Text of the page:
The chancellor of the Ohio Department of Higher Education said Tuesday in Hillsboro that education “has to be more seamless” from high school to college to fields of technical certification, resulting in a “lifelong learning” experience for Ohioans.
John Carey, who served 17 years in the state legislature in both the Ohio House and Senate, sometimes representing Highland County, was appointed chancellor in 2013 by Gov. John Kasich.
Carey told Hillsboro Rotarians on Tuesday he has “been to Hillsboro more than any other community in the state.” He said part of the reason is the effective leadership being exhibited by Kevin Boys, president of Southern State Community College, who introduced Carey on Tuesday at the Ponderosa Banquet Center.
“Kevin Boys is one of the leaders of higher education in Ohio,” said Carey. He said he visits SSCC often “because they’re doing things so well.”
Carey, who served as assistant to the president for Government Relations and Strategic Initiatives for Shawnee State University in Portsmouth prior to being appointed chancellor, focused much of his remarks on the need to make education more accessible, and touted the College Credits Plus program, which allows high school students to simultaneously take college courses, a program in which SSCC heavily participates with local high schools.
Carey said Ohio is witnessing “more non-traditional students now than traditional,” including older adults who pursue degrees through online programs. He mentioned recent efforts to partner with Western Governors University, an online school that allows students to learn at their own pace, calling it “a low-cost pathway” to a college degree and saying the state is working on ways to “expand those opportunities in Ohio.”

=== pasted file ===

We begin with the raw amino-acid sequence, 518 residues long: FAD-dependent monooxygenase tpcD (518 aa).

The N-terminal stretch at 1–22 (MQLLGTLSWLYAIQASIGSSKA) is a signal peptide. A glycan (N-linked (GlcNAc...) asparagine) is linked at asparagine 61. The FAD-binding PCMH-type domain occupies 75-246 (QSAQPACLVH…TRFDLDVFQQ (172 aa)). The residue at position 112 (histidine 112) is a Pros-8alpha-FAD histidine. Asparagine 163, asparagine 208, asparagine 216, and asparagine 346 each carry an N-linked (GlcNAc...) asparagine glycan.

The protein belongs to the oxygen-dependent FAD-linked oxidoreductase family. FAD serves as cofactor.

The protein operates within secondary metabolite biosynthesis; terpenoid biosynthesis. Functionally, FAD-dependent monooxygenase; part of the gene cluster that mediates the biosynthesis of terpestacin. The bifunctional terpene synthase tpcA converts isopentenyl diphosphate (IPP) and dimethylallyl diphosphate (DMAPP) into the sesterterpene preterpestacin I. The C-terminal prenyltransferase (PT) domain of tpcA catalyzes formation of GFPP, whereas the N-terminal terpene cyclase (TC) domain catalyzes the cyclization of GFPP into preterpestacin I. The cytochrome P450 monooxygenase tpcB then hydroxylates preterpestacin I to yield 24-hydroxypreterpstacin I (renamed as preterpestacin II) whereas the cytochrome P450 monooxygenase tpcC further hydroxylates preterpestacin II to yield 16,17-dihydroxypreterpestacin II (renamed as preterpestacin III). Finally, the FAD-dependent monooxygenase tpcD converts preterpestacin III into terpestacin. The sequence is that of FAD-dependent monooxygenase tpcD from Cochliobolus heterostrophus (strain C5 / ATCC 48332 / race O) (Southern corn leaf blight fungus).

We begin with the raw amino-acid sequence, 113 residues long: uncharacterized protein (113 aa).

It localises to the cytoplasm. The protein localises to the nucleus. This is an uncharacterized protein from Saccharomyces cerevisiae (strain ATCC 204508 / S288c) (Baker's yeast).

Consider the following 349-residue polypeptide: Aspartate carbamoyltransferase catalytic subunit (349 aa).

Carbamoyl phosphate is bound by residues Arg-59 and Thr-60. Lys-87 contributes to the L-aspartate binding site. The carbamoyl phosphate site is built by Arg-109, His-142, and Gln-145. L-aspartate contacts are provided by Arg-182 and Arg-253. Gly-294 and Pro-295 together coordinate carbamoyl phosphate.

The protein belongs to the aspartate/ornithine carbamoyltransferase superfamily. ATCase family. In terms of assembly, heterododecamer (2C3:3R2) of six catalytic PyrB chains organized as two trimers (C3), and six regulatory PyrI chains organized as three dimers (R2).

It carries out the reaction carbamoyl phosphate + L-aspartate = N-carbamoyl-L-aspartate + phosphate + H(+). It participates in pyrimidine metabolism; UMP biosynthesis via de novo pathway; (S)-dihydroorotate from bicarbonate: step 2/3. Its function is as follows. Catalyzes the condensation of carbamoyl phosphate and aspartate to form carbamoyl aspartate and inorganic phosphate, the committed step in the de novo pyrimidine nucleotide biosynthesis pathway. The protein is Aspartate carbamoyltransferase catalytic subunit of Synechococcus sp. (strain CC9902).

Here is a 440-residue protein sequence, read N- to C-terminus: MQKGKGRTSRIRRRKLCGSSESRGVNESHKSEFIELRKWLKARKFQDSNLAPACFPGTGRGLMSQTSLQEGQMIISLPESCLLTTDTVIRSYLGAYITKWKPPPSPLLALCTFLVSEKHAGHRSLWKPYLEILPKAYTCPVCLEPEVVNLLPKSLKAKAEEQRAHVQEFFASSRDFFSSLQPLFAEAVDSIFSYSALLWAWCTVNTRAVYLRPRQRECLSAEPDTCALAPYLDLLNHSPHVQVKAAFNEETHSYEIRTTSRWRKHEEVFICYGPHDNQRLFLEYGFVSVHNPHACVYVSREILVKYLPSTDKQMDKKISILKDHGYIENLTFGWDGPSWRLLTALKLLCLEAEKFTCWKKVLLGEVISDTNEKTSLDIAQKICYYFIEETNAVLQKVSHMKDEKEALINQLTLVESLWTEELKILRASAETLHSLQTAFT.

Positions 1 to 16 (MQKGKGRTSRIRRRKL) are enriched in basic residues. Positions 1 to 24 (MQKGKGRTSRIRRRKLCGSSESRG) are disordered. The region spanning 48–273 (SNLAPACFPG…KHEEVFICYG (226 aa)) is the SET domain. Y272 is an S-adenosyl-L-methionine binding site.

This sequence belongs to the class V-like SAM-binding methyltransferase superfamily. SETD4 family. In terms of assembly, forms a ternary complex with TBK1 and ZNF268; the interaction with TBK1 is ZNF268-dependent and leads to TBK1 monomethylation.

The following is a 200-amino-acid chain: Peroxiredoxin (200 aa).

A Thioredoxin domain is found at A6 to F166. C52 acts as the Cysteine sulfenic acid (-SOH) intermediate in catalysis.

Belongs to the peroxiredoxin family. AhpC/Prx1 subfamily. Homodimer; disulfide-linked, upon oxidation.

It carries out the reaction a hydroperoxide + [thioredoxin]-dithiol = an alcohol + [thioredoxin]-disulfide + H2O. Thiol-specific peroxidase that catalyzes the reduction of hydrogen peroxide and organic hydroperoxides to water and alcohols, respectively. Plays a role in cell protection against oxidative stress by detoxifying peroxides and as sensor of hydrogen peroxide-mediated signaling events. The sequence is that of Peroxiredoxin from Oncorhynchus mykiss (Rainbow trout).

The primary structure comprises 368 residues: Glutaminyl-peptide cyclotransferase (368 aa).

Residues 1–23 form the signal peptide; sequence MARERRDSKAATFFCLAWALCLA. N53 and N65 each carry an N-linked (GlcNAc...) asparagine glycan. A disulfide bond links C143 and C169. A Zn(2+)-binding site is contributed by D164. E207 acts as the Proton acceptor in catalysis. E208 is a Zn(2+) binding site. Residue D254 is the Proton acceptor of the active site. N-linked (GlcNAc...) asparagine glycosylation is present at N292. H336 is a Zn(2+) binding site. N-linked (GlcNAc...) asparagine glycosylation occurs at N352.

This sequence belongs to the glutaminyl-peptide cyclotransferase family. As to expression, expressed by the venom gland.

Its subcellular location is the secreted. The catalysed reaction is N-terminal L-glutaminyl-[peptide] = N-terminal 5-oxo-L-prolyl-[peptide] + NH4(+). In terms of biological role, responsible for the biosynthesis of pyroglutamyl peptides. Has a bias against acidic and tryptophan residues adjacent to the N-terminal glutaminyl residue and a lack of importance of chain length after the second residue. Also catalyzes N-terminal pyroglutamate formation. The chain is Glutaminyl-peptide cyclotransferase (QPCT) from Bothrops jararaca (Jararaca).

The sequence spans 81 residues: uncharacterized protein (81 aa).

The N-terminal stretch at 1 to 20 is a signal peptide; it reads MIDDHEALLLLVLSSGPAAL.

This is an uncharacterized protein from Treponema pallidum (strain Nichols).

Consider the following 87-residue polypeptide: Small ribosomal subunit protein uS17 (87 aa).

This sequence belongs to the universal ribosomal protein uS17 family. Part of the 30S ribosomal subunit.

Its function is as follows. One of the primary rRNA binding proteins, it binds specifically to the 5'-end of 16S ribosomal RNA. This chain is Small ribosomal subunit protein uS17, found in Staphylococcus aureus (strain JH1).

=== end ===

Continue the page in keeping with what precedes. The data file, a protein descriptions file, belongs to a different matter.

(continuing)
According to a story last October in The (Cleveland) Plain Dealer, “Ohio’s community college graduates can seamlessly transfer to the online Western Governors University and receive discounted tuition toward a bachelor’s degree under a new partnership announced by the Ohio Association of Community Colleges. The agreement… extends online, competency-based learning opportunities to all graduates, offers a tuition discount to graduates and employees and establishes a transfer program in nursing.”
Carey said that a change in higher education funding that is based “not on enrollment, but completion and graduation,” has increased retention rates and will hopefully lead to higher graduation rates.
Carey said the higher education department is doing more to partner with job training agencies and other entities such as the business community.
Carey was warmly received by a number of Rotarians with whom he has worked in the past, with Highland County Commissioner Shane Wilkin saying Carey’s effectiveness and quick responses while in the state legislature served as reasons to abolish term limits.
Carey was accompanied by Jeff Robinson, director of communications for the higher ed department.
Reach Gary Abernathy at 937-393-3456 or on Twitter @abernathygary.